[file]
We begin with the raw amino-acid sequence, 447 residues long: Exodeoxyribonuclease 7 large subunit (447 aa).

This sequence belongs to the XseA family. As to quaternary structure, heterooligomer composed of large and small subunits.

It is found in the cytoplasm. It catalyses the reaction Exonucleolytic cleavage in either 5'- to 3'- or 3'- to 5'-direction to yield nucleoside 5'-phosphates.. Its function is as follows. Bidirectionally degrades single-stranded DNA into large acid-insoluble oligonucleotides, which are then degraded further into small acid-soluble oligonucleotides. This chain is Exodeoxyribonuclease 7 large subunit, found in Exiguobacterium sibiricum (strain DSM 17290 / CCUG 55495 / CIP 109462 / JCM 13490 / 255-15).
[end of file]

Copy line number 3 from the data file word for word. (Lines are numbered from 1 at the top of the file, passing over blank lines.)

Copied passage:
It is found in the cytoplasm. It catalyses the reaction Exonucleolytic cleavage in either 5'- to 3'- or 3'- to 5'-direction to yield nucleoside 5'-phosphates.. Its function is as follows. Bidirectionally degrades single-stranded DNA into large acid-insoluble oligonucleotides, which are then degraded further into small acid-soluble oligonucleotides. This chain is Exodeoxyribonuclease 7 large subunit, found in Exiguobacterium sibiricum (strain DSM 17290 / CCUG 55495 / CIP 109462 / JCM 13490 / 255-15).